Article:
Do you love a scary story? Ghost stories and legends are even better if there’s a kernel of truth to them, right?
Cozy up to the electronic campfire, my friends. The tale I’m about to tell actually happened (names changed to protect those involved).
Parker was the kind of guy you couldn’t help but notice. Big, burly, a shock of blond hair (usually with a ball cap smashed on top). He was a star athlete at our high school, and partied hard with the jocks. No one really knew much about his home life, except his dad was a real demanding “sport parent” type.
One night while cruising around the shopping center strip, Parker sat on the windowsill of his buddy’s car. Chugging a beer, he didn’t notice the oncoming car and was unprepared when his friend swerved. Parker took a header onto the blacktop.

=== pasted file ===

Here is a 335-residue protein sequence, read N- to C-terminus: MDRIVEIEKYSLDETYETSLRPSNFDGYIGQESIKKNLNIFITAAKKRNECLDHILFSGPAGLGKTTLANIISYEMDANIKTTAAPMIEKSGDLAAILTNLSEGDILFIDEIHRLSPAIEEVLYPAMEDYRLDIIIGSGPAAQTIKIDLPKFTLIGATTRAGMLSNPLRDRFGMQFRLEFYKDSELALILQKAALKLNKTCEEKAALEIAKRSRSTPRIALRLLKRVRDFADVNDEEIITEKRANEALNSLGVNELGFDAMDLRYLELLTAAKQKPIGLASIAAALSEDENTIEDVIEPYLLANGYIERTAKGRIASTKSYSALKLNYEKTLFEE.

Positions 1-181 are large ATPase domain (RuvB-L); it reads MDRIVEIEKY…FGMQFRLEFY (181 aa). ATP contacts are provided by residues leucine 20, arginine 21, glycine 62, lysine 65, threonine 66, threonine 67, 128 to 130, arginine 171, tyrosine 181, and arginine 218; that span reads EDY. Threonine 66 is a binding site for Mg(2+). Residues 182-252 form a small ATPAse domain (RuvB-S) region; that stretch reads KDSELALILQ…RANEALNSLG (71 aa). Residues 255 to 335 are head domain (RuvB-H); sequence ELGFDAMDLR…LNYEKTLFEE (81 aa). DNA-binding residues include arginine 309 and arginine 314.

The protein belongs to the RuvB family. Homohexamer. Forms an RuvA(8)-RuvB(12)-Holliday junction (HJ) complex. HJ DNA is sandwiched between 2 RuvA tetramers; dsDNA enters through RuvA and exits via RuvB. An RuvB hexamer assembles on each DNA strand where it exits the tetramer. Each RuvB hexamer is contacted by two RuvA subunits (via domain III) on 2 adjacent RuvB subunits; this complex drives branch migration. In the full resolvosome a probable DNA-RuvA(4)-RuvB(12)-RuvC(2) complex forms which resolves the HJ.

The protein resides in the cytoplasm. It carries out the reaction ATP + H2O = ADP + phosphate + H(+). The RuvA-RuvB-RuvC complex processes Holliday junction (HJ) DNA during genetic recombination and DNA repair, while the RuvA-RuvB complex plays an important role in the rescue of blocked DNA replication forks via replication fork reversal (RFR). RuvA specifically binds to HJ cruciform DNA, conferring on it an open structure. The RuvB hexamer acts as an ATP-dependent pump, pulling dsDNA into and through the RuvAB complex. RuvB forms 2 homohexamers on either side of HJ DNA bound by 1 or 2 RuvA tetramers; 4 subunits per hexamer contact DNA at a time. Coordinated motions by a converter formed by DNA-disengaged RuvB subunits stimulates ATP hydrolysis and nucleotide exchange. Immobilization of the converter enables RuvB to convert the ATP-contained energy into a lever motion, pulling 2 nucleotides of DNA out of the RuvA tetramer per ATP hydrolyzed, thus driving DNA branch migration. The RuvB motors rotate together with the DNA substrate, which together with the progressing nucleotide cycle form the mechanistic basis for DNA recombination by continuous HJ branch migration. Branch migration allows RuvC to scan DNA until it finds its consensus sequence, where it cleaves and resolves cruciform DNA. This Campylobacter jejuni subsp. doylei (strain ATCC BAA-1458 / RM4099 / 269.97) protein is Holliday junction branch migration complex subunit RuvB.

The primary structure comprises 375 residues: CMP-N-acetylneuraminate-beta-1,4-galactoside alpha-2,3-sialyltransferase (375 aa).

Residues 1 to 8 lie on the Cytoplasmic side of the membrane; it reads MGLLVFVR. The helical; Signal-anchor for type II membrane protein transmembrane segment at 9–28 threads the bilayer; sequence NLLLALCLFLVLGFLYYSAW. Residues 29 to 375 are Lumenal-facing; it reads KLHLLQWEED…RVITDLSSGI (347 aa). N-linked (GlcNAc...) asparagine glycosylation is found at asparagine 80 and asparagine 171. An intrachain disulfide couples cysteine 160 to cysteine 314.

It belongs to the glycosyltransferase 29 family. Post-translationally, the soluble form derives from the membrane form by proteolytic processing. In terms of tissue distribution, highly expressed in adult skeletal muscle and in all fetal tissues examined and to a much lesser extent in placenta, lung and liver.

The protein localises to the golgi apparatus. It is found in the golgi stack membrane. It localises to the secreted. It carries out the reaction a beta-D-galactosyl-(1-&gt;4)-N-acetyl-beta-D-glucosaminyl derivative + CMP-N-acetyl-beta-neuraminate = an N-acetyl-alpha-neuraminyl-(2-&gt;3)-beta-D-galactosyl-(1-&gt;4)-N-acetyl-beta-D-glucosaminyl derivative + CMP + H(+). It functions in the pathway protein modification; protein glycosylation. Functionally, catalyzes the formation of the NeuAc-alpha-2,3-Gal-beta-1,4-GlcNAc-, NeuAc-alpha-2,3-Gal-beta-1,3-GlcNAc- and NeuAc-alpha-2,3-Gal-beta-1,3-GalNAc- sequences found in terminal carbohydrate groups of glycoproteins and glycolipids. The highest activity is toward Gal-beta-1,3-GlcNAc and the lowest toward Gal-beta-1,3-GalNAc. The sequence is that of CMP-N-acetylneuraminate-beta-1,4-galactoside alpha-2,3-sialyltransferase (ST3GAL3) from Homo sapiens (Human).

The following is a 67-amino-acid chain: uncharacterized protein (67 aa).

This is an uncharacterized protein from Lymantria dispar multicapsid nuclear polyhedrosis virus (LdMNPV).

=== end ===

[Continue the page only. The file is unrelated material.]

Unconscious and minimally responsive, he was rushed to the hospital. Brain scans were inconclusive. We heard about it at school—Parker was in a coma. Holy crap. Days went by with no change. Then one day he woke up, was OK, and went home. But he wasn’t the hard-partying guy any more. More subdued. People figured being nearly dead must have been his wake-up call.
They were almost right. I worked at the local hospital, which is how I heard the rest of this story.
The day Parker woke up, he lay in bed, eyes closed, refusing to talk to anyone. When night came, the duty nurse noted that he was crying. She asked him what was wrong. Parker looked at her and said, “My mother came and visited me every day while I was out. Now that I’m awake she won’t come any more.”
The nurse patted his hand. She assured him his mother would come back to visit. But she was wrong.
You see, Parker’s mother had died four years earlier.